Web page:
Operating a business presents numerous challenges, whether this be at the inception of the business, during its regular lifecycle, or upon winding down or ownership transition. One of the many important considerations for a business owner is planning for the long-term future of the business and, in particular, ensuring that control of the business passes according to their wishes when they retire or upon their death. Many small business owners, however, do not have a well-documented business succession plan. To this end, it is vital that business owners consider and put in place appropriate arrangements for the future succession and control of their business.

Business succession planning is particularly crucial for:

  • ensuring the continuity of the business;
  • ensuring control of the business is transferred with minimal disruption;
  • providing security and certainty to family and stakeholders of the business;
  • avoiding disharmony amongst owners;
  • maximising the value of the business;
  • protecting assets from creditors; and
  • minimising the adverse tax consequences associated with business succession.

There are many ways to facilitate business succession. These include but are not limited to:

  • Transferring control of the business to family;
  • Transferring ownership to other stakeholders of the business;
  • Selling the business to a third party;
  • Restructuring the business; and
  • Realising the value of the assets of the business through a winding-up.

The suitability of the various options, however, will involve consideration of factors such as:

  • the business structure;
  • the value of the business assets; and
  • the requirements or wishes of the business owner/s as well as their family and associates.

Following an evaluation of the options, different actions will need to be undertaken. For example, this may include, where relevant:

  • Undertaking a valuation of the business and its assets;
  • Taking out a life and disablement insurance policy over the directors/co-owners of the business. This is to ensure that co-owners of the business have the means to fund the purchase of an interest of a co-owner who departs due to an involuntary event such as death or disablement;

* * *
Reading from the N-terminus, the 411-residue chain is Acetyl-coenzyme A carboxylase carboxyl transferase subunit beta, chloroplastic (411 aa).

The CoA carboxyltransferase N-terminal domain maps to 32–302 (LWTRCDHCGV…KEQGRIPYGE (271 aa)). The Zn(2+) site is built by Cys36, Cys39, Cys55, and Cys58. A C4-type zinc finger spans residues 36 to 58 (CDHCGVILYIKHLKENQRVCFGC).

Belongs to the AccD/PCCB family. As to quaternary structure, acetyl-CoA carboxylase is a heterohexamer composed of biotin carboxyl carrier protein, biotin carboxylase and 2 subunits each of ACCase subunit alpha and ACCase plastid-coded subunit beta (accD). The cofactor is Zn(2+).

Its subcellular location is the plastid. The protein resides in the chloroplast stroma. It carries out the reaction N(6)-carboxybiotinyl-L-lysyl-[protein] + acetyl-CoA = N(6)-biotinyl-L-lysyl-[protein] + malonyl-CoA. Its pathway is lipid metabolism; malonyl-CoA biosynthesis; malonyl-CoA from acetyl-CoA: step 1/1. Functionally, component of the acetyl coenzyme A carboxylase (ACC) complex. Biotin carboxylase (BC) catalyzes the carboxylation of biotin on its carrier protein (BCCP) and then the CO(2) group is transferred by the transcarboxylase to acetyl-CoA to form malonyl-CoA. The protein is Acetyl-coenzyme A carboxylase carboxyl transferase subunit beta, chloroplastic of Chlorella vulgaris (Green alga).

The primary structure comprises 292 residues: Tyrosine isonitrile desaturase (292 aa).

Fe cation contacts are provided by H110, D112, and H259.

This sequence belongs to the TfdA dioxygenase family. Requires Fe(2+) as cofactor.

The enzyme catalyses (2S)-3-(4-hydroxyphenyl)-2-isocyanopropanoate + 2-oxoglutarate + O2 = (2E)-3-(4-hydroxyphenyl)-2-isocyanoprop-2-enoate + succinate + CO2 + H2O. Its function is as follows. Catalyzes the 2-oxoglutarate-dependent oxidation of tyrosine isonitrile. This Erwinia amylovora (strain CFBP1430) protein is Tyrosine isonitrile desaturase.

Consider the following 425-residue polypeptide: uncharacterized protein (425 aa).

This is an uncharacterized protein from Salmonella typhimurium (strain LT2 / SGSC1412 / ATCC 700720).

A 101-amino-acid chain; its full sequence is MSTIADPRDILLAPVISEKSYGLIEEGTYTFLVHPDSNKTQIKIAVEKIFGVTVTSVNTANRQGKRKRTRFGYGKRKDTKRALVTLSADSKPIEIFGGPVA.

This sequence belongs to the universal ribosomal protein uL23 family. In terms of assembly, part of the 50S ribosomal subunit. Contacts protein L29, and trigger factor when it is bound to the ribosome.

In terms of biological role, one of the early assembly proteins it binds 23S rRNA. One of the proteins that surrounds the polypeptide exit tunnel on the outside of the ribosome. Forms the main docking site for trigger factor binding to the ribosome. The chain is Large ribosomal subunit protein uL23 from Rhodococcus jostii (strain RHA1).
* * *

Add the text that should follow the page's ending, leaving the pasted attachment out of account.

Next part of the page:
• Drafting or reviewing and updating Shareholder/Unitholder/Partnership Agreement(s) to establish, amongst other matters, rules regarding the management/operation of the business and accommodate changes in control/ownership;
  • Reviewing and updating the Company Constitution, and holding appropriate meetings of directors or shareholders to confirm any decisions made;
  • Drafting of a Buy and Sell Agreement, being an agreement which allows for the buy-out of a co-owner’s interest in certain specified circumstances;
  • The identification of suitable successors and their integration into the business;
  • Drawing up a family charter/agreement to outline strategies and establish expectations regarding the family’s interaction with the business and to specify how decisions about the family business are to be made;
  • Drafting of employment agreements to set out expectations, roles and obligations of the successors to the business;
  • Drafting of a sale of business or sale of shares/units agreement in the case of sale to a third party;
  • Reviewing and/or updating trust deeds, depending on the asset holding structure of the business, to ensure the ultimate controllers and successors are as required by the owners;
  • Drafting of Wills and Powers of Attorney for the owners to ensure that business assets held personally by the owner (if any) will be distributed as required upon the death of an owner; and
  • Review of Self-Managed Superannuation Fund (SMSF) arrangements and documents relating to the business owners; and
  • Devising an effective tax planning strategy. Family business succession arrangements can trigger stamp duty, CGT and, in some cases, GST liabilities. Commercial and private objectives must be weighed against such tax considerations when planning for the future control and succession of the business.

Succession planning takes time, and if you don’t consider and document arrangements and strategies for the future succession of your business, it may impact on the viability of your business and its potential future success.

If you would like further information, see our earlier article on Business Succession Planning for Blended Families and don’t hesitate to contact Anthony PointonFelicity Cara-Carson or Jonathan Slade of our office on (03) 9614 7707 with any queries.